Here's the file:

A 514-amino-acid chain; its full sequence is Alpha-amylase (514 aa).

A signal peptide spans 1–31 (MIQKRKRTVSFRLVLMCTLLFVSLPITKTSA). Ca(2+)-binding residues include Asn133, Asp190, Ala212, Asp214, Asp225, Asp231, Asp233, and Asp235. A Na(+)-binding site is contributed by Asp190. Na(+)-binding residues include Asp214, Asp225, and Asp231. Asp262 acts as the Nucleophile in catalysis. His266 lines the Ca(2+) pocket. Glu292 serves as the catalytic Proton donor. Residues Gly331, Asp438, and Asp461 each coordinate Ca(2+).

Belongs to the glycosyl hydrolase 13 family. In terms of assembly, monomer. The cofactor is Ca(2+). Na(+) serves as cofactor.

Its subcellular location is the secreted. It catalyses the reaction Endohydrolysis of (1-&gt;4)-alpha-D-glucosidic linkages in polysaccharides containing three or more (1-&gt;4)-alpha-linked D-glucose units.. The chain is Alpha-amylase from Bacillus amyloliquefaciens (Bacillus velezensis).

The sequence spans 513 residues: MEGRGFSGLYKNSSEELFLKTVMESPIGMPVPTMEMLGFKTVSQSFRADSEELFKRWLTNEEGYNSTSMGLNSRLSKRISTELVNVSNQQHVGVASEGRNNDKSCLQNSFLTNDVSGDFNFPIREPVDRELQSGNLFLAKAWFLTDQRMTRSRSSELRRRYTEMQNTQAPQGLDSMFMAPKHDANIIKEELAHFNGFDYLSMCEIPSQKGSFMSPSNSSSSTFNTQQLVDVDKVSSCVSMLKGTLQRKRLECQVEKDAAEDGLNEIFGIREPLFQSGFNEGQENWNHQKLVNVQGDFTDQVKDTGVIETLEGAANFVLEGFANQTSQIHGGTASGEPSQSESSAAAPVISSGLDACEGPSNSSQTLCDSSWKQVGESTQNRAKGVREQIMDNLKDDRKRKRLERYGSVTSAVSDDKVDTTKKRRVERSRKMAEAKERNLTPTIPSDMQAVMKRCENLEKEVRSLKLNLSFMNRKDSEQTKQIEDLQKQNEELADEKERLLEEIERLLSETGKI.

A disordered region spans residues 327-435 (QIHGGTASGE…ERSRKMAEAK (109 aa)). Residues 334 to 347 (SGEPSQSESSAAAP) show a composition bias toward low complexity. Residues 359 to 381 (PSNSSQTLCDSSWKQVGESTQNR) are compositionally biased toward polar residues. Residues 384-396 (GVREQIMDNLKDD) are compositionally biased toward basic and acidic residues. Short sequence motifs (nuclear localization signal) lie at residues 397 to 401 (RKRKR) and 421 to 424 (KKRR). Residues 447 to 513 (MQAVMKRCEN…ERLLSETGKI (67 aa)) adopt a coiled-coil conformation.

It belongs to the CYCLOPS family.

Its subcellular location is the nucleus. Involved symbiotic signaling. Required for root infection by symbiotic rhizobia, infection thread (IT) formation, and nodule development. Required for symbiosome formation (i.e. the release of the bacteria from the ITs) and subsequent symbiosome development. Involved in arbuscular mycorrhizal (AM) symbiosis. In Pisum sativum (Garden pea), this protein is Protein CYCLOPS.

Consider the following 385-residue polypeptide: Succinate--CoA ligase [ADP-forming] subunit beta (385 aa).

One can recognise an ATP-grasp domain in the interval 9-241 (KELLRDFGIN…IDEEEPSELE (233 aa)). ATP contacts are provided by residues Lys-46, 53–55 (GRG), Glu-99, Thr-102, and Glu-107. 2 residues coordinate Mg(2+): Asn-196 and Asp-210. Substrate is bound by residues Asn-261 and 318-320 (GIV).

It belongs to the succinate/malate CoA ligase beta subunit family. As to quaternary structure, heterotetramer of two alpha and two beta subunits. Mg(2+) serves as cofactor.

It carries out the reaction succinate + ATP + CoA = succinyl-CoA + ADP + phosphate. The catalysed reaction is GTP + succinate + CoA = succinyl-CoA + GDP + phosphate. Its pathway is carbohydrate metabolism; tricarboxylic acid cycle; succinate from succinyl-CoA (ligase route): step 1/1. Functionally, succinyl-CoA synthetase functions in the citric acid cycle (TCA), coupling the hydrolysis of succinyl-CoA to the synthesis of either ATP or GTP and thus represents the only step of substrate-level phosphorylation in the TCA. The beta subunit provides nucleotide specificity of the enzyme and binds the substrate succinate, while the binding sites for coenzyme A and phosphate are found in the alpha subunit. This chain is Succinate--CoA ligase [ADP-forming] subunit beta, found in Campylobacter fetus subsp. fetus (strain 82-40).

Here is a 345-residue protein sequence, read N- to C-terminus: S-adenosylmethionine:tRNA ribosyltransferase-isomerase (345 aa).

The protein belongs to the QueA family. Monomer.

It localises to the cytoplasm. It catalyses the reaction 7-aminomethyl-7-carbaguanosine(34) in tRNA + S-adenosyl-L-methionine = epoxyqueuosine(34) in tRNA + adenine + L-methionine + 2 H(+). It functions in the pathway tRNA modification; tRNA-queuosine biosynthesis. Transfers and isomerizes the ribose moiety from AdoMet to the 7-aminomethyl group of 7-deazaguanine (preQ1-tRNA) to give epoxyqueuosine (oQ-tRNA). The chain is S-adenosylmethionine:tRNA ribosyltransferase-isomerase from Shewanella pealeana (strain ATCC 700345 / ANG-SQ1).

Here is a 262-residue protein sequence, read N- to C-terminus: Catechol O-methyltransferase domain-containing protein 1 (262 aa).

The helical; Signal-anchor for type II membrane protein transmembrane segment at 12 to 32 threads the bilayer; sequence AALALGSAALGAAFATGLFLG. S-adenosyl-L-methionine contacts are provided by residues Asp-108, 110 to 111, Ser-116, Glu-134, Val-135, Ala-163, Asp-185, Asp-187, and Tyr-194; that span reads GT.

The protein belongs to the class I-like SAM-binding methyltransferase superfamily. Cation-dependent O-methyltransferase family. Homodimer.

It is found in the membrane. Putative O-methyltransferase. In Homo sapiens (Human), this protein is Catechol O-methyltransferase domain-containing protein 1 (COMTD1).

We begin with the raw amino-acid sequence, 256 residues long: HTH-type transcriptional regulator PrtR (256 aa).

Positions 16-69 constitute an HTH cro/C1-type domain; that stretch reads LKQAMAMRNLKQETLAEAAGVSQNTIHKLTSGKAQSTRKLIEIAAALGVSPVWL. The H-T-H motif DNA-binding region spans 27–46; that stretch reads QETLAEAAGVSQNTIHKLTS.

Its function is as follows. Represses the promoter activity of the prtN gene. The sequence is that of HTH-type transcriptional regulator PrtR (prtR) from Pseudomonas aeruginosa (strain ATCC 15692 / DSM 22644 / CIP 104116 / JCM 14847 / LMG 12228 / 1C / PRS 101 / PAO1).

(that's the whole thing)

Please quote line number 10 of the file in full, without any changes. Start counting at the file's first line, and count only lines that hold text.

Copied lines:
One can recognise an ATP-grasp domain in the interval 9-241 (KELLRDFGIN…IDEEEPSELE (233 aa)). ATP contacts are provided by residues Lys-46, 53–55 (GRG), Glu-99, Thr-102, and Glu-107. 2 residues coordinate Mg(2+): Asn-196 and Asp-210. Substrate is bound by residues Asn-261 and 318-320 (GIV).